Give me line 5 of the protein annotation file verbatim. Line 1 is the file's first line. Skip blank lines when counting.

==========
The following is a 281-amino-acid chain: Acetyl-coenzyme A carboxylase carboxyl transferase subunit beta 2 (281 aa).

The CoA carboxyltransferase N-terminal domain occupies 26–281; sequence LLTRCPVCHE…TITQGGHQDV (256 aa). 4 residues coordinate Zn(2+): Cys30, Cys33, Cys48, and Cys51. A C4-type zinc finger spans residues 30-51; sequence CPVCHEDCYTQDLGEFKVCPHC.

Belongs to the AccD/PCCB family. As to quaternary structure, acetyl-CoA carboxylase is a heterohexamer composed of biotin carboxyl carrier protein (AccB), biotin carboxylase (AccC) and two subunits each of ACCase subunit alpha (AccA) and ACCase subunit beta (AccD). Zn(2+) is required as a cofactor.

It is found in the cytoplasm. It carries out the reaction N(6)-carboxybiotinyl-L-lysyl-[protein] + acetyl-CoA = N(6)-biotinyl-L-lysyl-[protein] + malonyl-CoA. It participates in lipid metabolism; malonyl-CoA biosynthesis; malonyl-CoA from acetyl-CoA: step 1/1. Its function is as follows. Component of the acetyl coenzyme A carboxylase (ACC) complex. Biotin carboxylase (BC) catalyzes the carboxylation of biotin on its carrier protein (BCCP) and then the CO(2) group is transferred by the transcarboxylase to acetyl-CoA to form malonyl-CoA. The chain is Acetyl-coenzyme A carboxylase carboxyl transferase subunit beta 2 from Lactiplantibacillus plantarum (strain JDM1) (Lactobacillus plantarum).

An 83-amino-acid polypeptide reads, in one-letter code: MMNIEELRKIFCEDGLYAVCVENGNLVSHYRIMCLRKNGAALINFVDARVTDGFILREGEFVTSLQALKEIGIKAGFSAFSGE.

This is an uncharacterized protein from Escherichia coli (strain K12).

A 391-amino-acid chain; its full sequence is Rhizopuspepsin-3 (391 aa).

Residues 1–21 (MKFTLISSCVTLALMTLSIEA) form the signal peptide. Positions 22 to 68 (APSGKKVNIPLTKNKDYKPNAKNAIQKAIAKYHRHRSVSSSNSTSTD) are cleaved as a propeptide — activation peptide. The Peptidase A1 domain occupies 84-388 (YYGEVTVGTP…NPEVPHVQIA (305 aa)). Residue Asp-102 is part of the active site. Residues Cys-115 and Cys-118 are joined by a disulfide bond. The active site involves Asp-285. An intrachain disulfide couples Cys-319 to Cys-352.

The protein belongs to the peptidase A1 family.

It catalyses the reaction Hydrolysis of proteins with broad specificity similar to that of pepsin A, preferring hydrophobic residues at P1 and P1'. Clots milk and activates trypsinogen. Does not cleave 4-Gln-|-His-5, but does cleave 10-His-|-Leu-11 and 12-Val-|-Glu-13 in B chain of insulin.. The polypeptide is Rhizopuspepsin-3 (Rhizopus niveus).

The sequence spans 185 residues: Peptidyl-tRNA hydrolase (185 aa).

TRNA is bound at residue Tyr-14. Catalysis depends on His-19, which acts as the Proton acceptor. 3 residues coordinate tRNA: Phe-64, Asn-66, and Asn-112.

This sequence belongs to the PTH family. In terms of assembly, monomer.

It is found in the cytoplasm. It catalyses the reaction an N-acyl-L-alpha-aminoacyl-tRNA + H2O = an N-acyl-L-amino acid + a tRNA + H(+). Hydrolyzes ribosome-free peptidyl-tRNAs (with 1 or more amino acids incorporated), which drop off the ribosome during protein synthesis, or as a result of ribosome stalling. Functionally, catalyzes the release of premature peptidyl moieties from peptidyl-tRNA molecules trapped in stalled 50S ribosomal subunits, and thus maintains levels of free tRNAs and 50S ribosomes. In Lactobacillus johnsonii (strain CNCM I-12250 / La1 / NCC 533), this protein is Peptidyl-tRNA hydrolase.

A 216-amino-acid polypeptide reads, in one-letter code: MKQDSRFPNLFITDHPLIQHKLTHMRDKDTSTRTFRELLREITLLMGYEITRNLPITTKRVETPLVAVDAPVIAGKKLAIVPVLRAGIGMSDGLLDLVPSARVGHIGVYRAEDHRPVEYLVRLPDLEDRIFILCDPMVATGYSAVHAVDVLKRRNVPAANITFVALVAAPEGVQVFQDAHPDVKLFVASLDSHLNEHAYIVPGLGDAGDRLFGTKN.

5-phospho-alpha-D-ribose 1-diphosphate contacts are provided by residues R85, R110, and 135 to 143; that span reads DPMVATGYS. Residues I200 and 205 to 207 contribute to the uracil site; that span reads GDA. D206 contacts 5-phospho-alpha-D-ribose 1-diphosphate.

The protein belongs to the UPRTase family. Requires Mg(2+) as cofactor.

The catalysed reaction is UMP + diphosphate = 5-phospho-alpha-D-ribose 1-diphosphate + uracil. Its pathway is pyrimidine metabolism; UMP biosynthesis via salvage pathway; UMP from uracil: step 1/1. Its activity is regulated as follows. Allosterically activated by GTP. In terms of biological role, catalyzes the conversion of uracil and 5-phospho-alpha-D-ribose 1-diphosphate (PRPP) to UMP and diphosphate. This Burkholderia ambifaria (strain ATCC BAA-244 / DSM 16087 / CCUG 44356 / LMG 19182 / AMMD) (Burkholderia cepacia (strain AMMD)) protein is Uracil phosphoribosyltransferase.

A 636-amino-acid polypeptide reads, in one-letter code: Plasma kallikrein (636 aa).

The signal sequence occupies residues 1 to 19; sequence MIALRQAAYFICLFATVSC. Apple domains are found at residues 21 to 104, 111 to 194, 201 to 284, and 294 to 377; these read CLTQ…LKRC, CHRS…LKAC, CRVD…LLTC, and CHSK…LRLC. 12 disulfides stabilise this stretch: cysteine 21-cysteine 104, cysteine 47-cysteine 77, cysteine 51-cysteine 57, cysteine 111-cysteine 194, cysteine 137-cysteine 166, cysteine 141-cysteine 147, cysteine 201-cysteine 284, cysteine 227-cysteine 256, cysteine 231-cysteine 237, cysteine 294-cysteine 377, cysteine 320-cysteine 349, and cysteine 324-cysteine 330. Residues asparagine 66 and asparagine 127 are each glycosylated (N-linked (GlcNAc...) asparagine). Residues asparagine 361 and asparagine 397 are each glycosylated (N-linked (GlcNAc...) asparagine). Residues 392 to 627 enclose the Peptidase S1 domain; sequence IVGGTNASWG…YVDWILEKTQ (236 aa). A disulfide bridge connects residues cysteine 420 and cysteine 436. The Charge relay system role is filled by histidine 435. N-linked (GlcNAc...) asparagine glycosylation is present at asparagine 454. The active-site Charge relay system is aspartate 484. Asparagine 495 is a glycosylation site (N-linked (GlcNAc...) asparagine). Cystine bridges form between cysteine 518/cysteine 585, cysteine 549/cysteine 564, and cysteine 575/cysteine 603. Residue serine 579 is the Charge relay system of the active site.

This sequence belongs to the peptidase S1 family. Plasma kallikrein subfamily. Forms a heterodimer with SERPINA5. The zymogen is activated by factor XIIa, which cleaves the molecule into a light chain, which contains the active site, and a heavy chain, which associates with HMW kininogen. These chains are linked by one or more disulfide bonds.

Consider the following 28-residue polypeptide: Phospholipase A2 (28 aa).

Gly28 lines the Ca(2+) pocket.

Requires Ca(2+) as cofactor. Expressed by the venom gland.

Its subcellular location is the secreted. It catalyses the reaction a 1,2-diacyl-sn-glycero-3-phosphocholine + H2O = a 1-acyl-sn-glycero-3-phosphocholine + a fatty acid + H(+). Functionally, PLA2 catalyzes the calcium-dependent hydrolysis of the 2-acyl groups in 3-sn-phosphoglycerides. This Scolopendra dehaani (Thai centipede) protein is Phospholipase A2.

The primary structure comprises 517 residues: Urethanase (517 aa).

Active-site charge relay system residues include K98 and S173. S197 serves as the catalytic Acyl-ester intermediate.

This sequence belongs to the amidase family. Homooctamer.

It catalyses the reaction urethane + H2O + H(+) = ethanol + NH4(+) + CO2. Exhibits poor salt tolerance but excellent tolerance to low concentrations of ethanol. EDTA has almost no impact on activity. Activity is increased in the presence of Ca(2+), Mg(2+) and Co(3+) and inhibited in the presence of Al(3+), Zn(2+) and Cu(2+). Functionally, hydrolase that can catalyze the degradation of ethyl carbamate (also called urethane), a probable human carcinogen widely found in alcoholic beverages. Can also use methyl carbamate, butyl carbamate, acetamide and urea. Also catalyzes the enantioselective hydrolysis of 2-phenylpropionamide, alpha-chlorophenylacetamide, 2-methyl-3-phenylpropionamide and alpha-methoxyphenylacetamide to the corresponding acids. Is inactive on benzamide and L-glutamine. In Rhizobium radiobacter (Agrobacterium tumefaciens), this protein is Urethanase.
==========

An 83-amino-acid polypeptide reads, in one-letter code: MMNIEELRKIFCEDGLYAVCVENGNLVSHYRIMCLRKNGAALINFVDARVTDGFILREGEFVTSLQALKEIGIKAGFSAFSGE.